caresses the warm fingertips of somnolent
violins' mourning phrases for ancient cultures
caught in the firestorm of raging opulence
native bows drawn no more, their quivers
emptied by gunpowder tea leaves rolled
into balls and stuffed into peace pipes
with purple Scottish thistle a smokey poultice
father sky cradles brother sun and sister moon,
illuminating mother earth through a succulent
expanse as the four winds carry the seeds
of tomorrow across a vast forest silence
as the repetition of seasoned cycles cavort
between the hewn blades of merriment
trampled by the heavy steps of leather boots;
marching concoctions cover happenstance
This piece is inspired by the bloodshed in Peru, by the 40,000 brave indigenous Peruvian natives standing up to their government's corruption and desire to land lucrative contracts with US businesses for oil rights and commercial farms. The government seeks to force these people off their land, destroy their way of life, and put an end to a whole culture. The people are trying to keep their sacred lands and preserve their heritage.
"The indigenous community says at least forty people, including three children, were killed by the police this weekend. On Friday morning, some 600 Peruvian riot police and helicopters attacked a peaceful indigenous blockade outside of Bagua, killing twenty-five and injuring more than 150. Eyewitness accounts indicate the police fired live ammunition and tear gas into the crowd. Over the weekend, Peruvian President Alan Garcia said 40,000 natives did not have the right to tell 28 million Peruvians not to come to their lands. Since April, indigenous groups have opposed new laws that would allow an unprecedented wave of logging, oil drilling, mining and agriculture in the Amazon rainforest by blocking roads, waterways and oil pipelines. President Garcia’s government passed these laws under “fast track” authority he had received from the Peruvian congress to facilitate implementation of the US-Peru Free Trade Agreement."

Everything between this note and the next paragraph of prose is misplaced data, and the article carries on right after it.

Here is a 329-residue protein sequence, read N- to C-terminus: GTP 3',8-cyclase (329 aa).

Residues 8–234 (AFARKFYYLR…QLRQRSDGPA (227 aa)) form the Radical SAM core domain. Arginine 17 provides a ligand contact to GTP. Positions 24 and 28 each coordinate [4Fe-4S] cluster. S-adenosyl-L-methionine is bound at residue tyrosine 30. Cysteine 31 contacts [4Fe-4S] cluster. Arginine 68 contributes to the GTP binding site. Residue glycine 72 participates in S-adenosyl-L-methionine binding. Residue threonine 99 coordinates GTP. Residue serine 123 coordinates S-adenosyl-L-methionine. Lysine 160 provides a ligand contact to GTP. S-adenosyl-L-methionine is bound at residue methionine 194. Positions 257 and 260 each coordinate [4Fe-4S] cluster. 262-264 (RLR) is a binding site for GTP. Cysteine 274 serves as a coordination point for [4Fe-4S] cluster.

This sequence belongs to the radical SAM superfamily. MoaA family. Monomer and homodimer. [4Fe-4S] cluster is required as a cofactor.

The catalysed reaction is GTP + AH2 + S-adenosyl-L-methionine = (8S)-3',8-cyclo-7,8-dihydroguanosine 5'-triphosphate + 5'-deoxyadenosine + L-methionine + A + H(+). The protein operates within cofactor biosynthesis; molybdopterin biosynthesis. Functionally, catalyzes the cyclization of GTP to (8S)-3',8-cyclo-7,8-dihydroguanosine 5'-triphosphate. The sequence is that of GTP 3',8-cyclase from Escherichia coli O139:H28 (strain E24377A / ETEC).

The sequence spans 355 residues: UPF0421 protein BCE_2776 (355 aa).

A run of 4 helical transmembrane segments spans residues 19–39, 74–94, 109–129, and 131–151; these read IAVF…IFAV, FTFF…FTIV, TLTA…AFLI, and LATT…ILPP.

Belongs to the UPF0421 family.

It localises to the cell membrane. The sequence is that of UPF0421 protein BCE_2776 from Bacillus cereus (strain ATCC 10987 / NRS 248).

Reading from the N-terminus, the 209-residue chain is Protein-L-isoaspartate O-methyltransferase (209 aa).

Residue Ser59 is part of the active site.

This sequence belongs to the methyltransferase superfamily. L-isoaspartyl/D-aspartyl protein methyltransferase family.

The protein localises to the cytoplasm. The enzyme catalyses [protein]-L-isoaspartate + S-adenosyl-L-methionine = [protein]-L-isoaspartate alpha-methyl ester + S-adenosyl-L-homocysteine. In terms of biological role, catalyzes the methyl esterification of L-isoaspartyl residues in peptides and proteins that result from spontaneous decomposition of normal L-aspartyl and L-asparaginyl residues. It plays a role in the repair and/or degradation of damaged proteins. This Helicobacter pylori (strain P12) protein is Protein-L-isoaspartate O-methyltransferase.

"Alberto Pizango, the leader of the national indigenous organization, the Peruvian Jungle Interethnic Development Association, or AIDESEP, said, "They’ve said that we indigenous peoples are against the system, but, no, we want development, but from our perspective, development that adheres to legal conventions, such as the United Nations International Labour Organization’s Convention 169, that says we, the indigenous peoples, have to be consulted. The government has not consulted us. Not only am I being persecuted, but I feel that my life is in danger, because I am defending the rights of the peoples, the legitimate rights that the indigenous people have. I feel I am being persecuted, and the situation can get much worse with my criminal prosecution."